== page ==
iatiou. The fact that in the city of Colum
bus, Ga., lately occupied by the Union
troops, I have a large family of children and
graud-children, as well as what little prop
erty has been left me by the tyrannical lead
ers of the rebellion, makes me moat keenly
alive to the possible danger that even now
may be befalling those most dear to me. My
heart is sad indeed when I think of the mis
eries that may visit their innocent heaths as
the penalty of the iniquity of others. Should
it be in your power, Air. President, to extend
to tliemyour protection, it will be grafclully
accepted by one who, in a foreign laud, is
well known to have done his humble part in
sustaining the cause and honor of m be
loved—and now, I thank God, mofe than
ever noble—eountry. /
(Signed) John E. Winter (of Ga.)
The Colossal Bird or Aladgascab. —ln
the year 1850 a French ship captain named
Abadie, being on the southeast colst of Ma
dagascar, observed in the hand of a native
the shell of a gigantic egg, whick had been
perforated at one of its extremities and used
for domestic purposes. Mr. Abadie, being
attracted by the unusal dimeaaions of the
egg, set to work to procure specimens of it,
and ultimately succeeded in obtaining from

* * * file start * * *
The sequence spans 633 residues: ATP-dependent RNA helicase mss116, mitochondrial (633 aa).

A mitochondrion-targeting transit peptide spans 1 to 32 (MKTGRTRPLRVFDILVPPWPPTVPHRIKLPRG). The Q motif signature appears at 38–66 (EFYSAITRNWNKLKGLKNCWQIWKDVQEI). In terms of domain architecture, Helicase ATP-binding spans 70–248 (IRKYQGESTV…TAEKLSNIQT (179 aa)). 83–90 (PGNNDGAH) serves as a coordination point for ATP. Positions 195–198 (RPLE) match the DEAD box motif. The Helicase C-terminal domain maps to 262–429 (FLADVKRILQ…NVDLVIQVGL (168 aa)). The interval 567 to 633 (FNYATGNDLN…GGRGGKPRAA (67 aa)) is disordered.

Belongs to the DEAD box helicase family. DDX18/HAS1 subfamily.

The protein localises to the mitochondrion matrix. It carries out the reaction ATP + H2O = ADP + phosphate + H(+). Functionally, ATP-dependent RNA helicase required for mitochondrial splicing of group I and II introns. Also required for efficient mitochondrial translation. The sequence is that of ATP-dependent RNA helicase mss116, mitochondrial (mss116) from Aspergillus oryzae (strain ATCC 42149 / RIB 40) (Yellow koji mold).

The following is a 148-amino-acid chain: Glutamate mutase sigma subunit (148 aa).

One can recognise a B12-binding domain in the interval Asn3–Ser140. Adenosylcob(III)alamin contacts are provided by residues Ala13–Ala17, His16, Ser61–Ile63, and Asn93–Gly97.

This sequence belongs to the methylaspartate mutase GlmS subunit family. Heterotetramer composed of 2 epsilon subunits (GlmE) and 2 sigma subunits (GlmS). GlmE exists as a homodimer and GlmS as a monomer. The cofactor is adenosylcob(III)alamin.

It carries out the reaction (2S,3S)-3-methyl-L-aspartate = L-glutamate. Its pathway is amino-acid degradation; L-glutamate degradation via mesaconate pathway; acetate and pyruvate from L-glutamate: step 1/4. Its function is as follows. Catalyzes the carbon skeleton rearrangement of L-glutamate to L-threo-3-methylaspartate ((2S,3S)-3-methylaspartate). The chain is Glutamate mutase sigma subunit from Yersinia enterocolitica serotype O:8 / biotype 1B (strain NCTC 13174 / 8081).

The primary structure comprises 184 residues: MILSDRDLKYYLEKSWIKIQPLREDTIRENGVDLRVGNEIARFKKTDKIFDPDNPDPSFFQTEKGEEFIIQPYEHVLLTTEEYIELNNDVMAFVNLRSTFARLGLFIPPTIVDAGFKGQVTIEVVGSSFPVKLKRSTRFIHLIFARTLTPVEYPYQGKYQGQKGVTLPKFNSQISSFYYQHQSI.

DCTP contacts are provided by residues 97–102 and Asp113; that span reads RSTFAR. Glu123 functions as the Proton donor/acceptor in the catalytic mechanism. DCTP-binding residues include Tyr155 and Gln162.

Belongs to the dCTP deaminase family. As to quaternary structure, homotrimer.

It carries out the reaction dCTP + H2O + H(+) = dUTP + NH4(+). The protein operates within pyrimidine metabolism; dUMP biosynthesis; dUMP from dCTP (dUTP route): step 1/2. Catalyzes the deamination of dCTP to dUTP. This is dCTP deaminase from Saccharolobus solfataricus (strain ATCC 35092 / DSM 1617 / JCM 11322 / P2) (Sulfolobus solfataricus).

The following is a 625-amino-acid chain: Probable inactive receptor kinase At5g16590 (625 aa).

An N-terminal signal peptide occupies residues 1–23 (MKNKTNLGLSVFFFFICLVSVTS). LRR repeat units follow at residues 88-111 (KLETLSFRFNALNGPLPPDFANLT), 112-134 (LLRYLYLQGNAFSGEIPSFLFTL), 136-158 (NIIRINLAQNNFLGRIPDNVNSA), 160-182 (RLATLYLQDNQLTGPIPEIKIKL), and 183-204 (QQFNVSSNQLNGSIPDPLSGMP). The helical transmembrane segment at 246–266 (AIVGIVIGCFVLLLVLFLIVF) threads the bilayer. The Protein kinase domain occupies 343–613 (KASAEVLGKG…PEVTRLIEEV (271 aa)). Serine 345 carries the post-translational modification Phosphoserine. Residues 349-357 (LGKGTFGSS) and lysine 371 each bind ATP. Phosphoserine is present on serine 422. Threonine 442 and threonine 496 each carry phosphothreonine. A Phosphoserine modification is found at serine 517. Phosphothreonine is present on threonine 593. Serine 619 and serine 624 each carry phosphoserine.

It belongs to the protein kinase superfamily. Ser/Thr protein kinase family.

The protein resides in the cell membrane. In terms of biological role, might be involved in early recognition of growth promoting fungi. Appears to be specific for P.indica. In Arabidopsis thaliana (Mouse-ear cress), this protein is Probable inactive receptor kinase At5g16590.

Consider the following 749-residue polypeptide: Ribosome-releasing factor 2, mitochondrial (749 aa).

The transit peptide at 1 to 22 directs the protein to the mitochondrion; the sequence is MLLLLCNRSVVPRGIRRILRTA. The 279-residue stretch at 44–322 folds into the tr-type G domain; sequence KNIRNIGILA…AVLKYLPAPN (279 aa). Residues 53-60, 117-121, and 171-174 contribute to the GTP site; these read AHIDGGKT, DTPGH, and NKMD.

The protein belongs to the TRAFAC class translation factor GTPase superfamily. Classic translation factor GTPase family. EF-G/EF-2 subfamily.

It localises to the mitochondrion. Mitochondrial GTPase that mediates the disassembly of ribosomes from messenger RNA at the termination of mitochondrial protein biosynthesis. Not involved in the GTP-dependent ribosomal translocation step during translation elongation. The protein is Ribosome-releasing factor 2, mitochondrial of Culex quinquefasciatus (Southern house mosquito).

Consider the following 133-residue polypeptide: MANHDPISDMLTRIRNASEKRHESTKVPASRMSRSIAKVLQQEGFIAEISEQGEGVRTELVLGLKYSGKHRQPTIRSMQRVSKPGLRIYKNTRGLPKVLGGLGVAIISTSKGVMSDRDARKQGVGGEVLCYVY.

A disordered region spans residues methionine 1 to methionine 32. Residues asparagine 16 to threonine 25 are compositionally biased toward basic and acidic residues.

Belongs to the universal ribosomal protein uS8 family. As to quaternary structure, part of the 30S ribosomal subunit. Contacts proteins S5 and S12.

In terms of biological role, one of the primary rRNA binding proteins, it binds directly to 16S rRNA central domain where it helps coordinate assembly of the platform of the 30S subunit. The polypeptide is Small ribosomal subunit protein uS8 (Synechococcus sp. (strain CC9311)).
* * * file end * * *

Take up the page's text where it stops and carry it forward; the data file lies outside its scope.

the natives, besides the specimen first seen,
two others, one of them found in the debris
of a recent land slip. The other was disin
terred from a recent alluvitl formation, to
gether w ith some bones ol apparently no less
Upon these objects-, which were shortiy
afterward forwarded t<f Paris, the late Prot.
Isadere Geotfroi St. Hilaire founded anew
genius and species of extinct struthious birds,
allied to Dynornia, for which he proposes
the name aEpyornis Maximus. The most
striking character of the eggs of the aEpyor
uis is their enormous size. The largest of
the two received at Paris measured length
wise no less than two feet and ten inches in
circumferences, and breadthwise two -feel
four iuebes in circumference. Its extreme
length in a straight line was twelve inches.
Prof. Geoffroi Si. Hilaire estimated that it
would contain teu and one-eighth quarts, or
nearly as much as six ostrich eggs. A large
ostrich egg, we may mention, measures
about six inches in length, being little more
than half that of the iEpyornis. —Quarterly
Journal of Science.